cite the state's obscenity law in about change where it is needed." while their students are b e i n g lease forms the
asking for the injunction is ex- The Dionysus statement was urged to violate legal contracts, properties rented
pected to be argued also. See DIONYSUS, Page 8 1 are turning from their responsibil- comply with the

L UAU%,UL1VG VIUV },i

iesi
ren
ip role," they
1, Acting Vice
dent Affairs, re-
hat the Univer-
onsibility for the
nants' Union."
simply an organ-
s - a non-stu-
- and the Uni-
no change in its
he said.
oard of directors
that "Since the
in its approved
stipulation that
to students must
city code, a n d

By SAM DAMREN
Eastern Michigan University
officials denied amnesty yes-
terday to 14 students arrested jthh
h syduring an adminis-
'tration building lock-in and i
at a subsequent rally. :
The decision was announced at
the end of day-long negotiations
between President Harold Spon-
berg, school administrators, and
black student leaders.
Predominently b 1 a c k pickets {
numbering as high as 300, circled '
the administration building while
the negotiations were in progress.
The pickets boycotted classes to
honor the anniversary of the as-
sassination of Malcolm X, despite
an administration ruling declar-
n of newl officers for the coming ing classes would not be canceled
adner, president sally Stromberg, "anymore than they would be on
president Rick Bornstein. Ash Wednesday or any such holi~
day."
Administration sources said the:
boycott did not affect normal .
classroom attendance. Students
agr eed, in general.
' Director of Information Services
Ito # Curtis Stadtfeld claimed yesterday
that plainclothesmen were among
e a Thursday's lock-in.;
hstdentsc inwho attempted
The officers unlocked chains
the students placed across door-
ways, Stadtfeld said, stopping the'°
lock-in. He said they aidedin ar- Gov. Reagan emerges from meeting with regents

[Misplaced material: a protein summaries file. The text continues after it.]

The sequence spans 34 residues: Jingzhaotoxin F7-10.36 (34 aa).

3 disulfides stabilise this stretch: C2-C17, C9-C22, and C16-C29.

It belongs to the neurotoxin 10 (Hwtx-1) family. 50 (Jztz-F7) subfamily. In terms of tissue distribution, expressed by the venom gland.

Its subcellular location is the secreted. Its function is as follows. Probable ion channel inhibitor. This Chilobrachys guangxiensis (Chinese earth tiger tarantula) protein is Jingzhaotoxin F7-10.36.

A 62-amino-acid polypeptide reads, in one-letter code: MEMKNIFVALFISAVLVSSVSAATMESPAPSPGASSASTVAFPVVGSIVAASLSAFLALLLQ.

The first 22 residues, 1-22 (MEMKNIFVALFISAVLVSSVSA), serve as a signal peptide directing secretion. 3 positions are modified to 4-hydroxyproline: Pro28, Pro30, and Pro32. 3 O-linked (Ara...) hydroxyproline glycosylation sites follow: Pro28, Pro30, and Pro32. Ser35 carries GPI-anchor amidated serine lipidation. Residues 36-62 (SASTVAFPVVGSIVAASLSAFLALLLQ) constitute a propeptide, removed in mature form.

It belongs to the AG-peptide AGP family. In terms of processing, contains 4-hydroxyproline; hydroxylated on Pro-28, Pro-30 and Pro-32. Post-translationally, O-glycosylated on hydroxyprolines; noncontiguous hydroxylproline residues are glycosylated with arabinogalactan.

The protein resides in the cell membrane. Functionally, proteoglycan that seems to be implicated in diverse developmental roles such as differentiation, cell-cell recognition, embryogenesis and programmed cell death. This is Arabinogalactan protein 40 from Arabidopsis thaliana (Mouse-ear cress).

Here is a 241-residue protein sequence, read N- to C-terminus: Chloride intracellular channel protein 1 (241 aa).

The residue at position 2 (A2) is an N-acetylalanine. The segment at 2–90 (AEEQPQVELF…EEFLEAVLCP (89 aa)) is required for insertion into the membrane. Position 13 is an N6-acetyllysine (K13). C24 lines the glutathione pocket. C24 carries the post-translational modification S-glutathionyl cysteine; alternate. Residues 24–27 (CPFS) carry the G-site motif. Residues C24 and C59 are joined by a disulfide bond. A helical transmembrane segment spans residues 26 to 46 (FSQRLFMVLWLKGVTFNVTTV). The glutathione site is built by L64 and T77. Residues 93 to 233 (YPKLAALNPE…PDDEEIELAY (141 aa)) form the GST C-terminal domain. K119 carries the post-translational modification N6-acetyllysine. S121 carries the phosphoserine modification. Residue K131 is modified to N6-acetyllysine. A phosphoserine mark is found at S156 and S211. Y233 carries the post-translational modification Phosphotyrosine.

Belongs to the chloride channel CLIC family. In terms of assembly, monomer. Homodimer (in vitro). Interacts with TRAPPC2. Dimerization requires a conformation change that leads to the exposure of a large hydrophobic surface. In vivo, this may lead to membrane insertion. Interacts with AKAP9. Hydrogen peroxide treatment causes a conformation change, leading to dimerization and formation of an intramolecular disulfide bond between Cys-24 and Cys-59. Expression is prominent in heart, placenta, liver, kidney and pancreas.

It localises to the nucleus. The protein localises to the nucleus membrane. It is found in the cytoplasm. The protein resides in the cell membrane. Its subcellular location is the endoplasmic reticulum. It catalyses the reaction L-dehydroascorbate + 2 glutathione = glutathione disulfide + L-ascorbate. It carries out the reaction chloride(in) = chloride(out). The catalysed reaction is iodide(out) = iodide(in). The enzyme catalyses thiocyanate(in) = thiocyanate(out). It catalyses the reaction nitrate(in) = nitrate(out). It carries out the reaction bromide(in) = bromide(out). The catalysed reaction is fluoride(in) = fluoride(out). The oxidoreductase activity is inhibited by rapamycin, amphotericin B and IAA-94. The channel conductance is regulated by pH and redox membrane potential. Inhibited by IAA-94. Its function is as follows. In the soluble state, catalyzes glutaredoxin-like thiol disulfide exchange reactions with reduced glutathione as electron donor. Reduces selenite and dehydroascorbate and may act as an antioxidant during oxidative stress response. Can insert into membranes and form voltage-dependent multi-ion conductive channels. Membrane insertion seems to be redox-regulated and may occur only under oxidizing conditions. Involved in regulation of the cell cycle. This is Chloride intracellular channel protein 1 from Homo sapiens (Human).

sine te mnagrs ustagre t reting the 11 students who re-
managers must agree to fused to leave the building when
negotiate with the University on ordered.
terms of student leases . . . the The meeting between black stu-
University has the power to cor- dents and university officials end-
rect alleged abuses in student ed abruptly when between 10 and
rentals."s20 black students left after being
"If there are in fact misrepre- told that those arrested Thursday
sentations and arbitrary withhold- would not be given amnesty.
ings of damage deposits, then the Stadtfeld claimed they left before
University has a clear responsibil- ! the university could explain its
ity and authority by terms of the position.s re
lase todeandneygotiations''"hEMUsi nauthorities said they pre.
ferred to remain the complaint-
The University replied in a re- ants in the charges, because it
lease issued by William L. Steude, would allow "the university to BERKELEY, Calif. (CPS)-The Regents of the University
University Director of Student- exert greater control over the ul- of California laid down a harsh set of rules and penalties
Community Relations. Steude said timate disposition of the cases, governing students involved in disruptions of campuses
the University had no such coer- and to seek a fair and favorable thrugou eststedy.
cive measures at its disposal. disposition. throughout the state yesterday.
"It is not true that property "If charges. were dropped at this The measures, passed with the support and urging of
managers must agree to negotiate time," said university officials, Gov. Ronald Reagan, and over the objections of liberal re-
with the University of Michigan "outside police agencies assured gents, came despite the calm behavior of students who only
on terms and conditions of student us that they would press charges. Thursday 'had clashed violently with police.
leases," the release said. However black students ion- The new, hard line rules order that whenever the gover-
tinued to claim the university had
Finally, the realtors charged See EMU, Page 8 nor declares a "state of emergency" on a college campus, as
that "the University's failure he has at Berkeley, campus
take action now to investigate .and administrators must:
make corrections if found neces-
sary is to say to this campus and o-place all students believed to
community that protest demon- have been involved in disruptions
stration is necessary in order to on immediate interim suspension,